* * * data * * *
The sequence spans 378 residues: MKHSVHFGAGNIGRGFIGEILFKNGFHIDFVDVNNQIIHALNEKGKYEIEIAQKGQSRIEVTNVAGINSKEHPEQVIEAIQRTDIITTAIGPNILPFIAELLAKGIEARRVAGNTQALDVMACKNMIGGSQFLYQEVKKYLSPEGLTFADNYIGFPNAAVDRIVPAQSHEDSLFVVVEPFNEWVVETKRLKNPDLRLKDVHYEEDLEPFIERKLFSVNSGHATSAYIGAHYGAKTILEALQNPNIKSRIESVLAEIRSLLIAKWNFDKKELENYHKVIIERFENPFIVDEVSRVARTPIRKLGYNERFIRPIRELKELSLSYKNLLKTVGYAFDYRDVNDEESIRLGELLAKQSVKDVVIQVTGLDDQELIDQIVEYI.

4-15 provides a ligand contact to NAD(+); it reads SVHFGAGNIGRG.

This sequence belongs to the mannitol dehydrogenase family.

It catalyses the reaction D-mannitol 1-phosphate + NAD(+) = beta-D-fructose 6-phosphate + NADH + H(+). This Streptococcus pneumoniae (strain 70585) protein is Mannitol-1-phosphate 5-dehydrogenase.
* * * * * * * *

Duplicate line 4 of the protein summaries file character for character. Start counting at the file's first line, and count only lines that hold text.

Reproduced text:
It catalyses the reaction D-mannitol 1-phosphate + NAD(+) = beta-D-fructose 6-phosphate + NADH + H(+). This Streptococcus pneumoniae (strain 70585) protein is Mannitol-1-phosphate 5-dehydrogenase.